Suvendu has always had testy ties with Abhishek and despite the Trinamool chief’s many subtle and not-so-subtle attempts, his popularity has not waned.

Suvendu is looked up to by Trinamool cadres across the state as a daring leader who ought to be given a much greater role in party affairs.

Abhishek Banerjee has been fighting a proxy war with Suvendu through his minions in Medinipur who he (Abhishek) has been encouraging to challenge Suvendu.

A number of minor Trinamool leaders have started speaking out against Suvendu.

An upset Suvendu, on his part, has been consolidating his support base and fending off threats, albeit minor ones, from Abhishek’s minions.

But, say people close to him, Suvendu is biding his time. He has not been attending office (as a Minister) or working actively for the party. He has kept himself away from public meetings attended by senior ministers.

“If Mamata Banerjee does not rein in Abhishek, he (Suvendu) will chart his own course. He has not been given his due in the party despite the immense sacrifices that he and his family have made. Without Sisir and Suvendu Adhikari, the Nandigram movement would simply not have taken off,” said the Trinamool MLA.

Suvendu, according to the political grapevine, has been in touch with the BJP and may join the saffron party at a later date.

That has widened the rift between Suvendu and the Trinamool chief.

However, it is not just Suvendu who is upset with Mamata Banerjee and her nephew. There are at least a dozen other top-ranking Trinamool leaders who are unhappy with the aunt-nephew duo.

There are many reasons for that. Mamata Banerjee is suspicious by nature and also very impatient and short-tempered. Her rebukes and insults have alienated many senior party leaders.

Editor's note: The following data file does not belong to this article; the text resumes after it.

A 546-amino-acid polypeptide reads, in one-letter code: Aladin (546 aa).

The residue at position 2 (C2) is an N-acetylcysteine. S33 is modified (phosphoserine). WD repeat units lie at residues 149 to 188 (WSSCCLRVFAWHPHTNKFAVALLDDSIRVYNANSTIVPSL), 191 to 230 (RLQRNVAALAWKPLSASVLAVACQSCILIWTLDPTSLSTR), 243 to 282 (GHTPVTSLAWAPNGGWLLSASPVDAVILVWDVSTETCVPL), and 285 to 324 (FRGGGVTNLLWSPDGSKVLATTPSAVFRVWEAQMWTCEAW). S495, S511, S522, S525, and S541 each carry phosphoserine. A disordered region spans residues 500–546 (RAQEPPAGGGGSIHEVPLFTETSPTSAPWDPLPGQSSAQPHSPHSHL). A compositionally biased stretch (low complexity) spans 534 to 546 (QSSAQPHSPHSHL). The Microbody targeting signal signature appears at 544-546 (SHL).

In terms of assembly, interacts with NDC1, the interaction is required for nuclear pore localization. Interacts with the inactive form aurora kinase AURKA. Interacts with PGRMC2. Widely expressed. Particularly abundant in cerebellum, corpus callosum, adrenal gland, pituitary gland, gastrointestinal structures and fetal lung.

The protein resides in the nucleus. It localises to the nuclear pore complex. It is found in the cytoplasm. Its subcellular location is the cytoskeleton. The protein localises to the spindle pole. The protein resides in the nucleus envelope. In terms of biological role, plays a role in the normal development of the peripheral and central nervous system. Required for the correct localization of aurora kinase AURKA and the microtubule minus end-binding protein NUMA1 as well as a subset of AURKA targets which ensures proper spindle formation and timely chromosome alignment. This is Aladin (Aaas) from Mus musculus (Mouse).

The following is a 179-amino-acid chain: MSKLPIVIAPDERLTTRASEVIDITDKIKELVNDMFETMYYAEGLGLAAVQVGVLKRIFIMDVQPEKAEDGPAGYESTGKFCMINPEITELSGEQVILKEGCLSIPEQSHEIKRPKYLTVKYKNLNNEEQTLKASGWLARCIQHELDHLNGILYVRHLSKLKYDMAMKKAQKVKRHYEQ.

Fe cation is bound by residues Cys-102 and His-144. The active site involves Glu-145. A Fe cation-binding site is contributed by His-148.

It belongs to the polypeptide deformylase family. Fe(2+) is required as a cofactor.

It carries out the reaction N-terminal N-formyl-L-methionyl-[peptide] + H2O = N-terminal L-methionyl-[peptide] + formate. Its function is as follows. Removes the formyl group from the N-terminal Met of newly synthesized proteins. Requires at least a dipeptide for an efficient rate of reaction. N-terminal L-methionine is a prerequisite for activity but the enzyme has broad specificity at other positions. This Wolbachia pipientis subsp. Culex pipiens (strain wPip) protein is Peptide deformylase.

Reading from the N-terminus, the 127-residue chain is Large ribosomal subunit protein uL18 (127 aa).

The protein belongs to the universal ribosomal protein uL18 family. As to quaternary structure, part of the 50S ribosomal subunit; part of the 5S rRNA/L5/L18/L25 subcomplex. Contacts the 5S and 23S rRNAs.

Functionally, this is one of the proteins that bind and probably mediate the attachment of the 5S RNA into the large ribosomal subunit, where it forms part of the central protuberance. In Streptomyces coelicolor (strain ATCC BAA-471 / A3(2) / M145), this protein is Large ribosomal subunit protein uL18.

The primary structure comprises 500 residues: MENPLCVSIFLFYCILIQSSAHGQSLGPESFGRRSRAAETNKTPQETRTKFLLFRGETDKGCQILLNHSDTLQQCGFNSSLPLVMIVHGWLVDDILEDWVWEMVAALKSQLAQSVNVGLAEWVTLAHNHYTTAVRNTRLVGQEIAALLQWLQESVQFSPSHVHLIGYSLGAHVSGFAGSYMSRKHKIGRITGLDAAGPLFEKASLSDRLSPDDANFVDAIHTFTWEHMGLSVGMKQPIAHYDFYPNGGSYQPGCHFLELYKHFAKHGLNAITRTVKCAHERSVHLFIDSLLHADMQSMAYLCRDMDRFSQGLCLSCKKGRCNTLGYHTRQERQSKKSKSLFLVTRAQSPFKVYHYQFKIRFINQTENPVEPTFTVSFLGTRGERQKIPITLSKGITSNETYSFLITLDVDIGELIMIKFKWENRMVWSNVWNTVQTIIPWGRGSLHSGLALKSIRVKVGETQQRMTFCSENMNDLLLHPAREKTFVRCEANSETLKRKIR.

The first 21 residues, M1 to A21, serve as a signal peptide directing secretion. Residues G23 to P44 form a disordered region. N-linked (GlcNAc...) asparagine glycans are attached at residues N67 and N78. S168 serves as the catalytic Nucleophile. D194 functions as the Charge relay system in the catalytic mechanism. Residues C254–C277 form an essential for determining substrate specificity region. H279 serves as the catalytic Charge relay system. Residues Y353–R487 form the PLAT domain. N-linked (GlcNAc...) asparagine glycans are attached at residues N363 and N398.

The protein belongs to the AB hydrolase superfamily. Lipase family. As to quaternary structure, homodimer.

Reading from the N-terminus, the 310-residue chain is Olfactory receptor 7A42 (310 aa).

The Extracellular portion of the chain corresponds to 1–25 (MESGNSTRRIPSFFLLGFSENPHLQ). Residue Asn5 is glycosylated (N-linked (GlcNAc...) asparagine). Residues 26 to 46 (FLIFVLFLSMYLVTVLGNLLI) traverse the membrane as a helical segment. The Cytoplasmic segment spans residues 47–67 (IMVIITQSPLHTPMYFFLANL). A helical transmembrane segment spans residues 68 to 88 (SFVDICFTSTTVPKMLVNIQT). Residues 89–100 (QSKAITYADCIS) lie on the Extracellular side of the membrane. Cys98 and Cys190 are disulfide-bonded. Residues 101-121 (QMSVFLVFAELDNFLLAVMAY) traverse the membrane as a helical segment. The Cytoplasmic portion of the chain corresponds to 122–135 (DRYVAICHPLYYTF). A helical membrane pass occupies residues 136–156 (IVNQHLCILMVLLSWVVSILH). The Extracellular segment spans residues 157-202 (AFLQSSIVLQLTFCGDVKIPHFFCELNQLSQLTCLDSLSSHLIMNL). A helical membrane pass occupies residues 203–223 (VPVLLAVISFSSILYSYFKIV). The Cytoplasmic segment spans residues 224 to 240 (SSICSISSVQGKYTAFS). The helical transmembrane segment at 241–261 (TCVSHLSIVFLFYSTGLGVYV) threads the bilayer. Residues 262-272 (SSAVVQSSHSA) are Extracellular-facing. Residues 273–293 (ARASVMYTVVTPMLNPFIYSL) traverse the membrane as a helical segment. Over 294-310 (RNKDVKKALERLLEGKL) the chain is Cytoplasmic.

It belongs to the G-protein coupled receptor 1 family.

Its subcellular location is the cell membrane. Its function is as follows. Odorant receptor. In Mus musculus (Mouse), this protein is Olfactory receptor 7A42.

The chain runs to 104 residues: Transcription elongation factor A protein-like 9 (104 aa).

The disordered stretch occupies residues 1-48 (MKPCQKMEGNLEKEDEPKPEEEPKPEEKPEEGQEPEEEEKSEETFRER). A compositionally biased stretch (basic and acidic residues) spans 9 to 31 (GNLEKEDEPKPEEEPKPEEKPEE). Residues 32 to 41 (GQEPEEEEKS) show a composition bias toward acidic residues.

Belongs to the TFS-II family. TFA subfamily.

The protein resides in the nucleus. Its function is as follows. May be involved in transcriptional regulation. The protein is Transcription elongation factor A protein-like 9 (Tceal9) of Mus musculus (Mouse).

“Mamata Banerjee is a very insecure person and distrusts anyone within the party with a mass base or those who enjoy a modicum of popular support. So she always attempts to erode their support base by encouraging their political rivals,” said another MLA.

“Anyone with an iota of self-respect will not put up with Mamata Banerjee’s misbehaviour and insults forever. Some have left the party or simply retired from politics while others are biding their time,” said a former Trinamool leader who was once very close to Mamata Banerjee and used to guide her.

Some of these disgruntled leaders Swarajya spoke to admitted that they were unhappy and would not have second thoughts over leaving the Trinamool at an opportune time.

Given the momentum being gathered by the BJP, that ‘opportune time’ may not be very far away.

Mamata Banerjee also knows this, but she suffers from the mistaken notion that all these disgruntled leaders would face electoral setbacks if they leave the Trinamool.

She has started propping up political lightweights who would always be beholden to her for political survival to replace these heavyweight leaders.

But the Assembly elections next year is likely to shatter her illusion that she is the lone pole star of Bengal politics and no other person has relevance in the state’s political landscape.

Jaideep Mazumdar is an associate editor at Swarajya.